Tuesday, June 27, 2023

Morning Note: The Good Old Days

Again, I'm feeling uninspired to attempt to dazzle (or, perhaps, frazzle) you with yet another stab at articulating why we remain relatively cautious right here, and/or, why risk-concerned investors should resist the allure of bull narratives that utterly lack the robustness that present circumstances demand.  I’m therefore offering up yet another popular -- and I think timeless -- post from the past.

This one was also featured in our 2013 daily devotional, Leaving Liberty? Essays on Politics and Free Market Thinking:

DAY 1: The Good Old Days
"When I look to the future I get very nervous, but when I look to the past I feel pretty good." —James Buchanan
I’m generally not one for reminiscing, but the other day I found myself in the throes of a sentimental moment. A friend forwarded me an e-mail titled To Those of Us Born 1925– 1970, and man did it ever take me back. Back to my childhood, to a simpler time, to a time when kids could entertain themselves for hours on end— without the luxuries of video games or cable television. I literally got goose bumps as I was reminded of how my pals and I would pile into the backs of our parents’ pickups after Little League games. But now that I think about it, I’m not entirely sure whether my goose bumps were inspired by nostalgia or by my memories of how friggin’ cold it was riding in the back of a truck.
Ah, the good old days, when the future seemed so bright! Like during the Great Depression, WWII, Korea, Vietnam, the Cuban missile crisis, Kennedy’s assassination, Nixon’s resignation, the Arab oil embargo (remember those gas lines?), the Cold War, 19 percent mortgage rates, the junk bond scandal, the savings and loan crisis, the Mexican and Asian currency crises, the 1987 stock market crash, the bursting of the tech bubble, September 11, 2001, the bursting of the real estate bubble, and the myriad events between all those I just listed? Seriously, if you were born between 1925 and 1970— or from 1970 on, for that matter— how often were you truly looking to the future with optimism?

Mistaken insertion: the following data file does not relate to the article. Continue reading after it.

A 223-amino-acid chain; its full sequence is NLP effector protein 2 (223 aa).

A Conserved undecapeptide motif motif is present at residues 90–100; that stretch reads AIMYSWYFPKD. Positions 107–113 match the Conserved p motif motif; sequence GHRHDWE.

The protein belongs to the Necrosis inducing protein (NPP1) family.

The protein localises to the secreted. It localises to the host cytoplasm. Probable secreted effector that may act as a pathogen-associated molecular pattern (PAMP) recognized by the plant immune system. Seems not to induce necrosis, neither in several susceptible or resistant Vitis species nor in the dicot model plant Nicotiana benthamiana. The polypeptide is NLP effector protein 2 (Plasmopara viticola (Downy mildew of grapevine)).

In the words of economist James Buchanan, “When I look to the future I get very nervous, but when I look to the past I feel pretty good.”
Now in spite of my calamitous chronology, I believe those of us born in the heart of the twentieth century indeed have much to be thankful for. Life was blissfully less complicated back when the notion of paying even a nickel (let alone a buck-fifty) for a bottle of water, as we drank from garden hoses, would have seemed utterly absurd. Yet while we will forever romanticize our past, we nonetheless strive mightily to make life more comfortable for ourselves and for our posterity. And clearly we have succeeded beyond our wildest expectations.
Pessimists consider themselves realists, and they call optimists idealists. But like Buchanan, when I look to the past and consider how far we’ve come, I’m thinking the optimists had it right.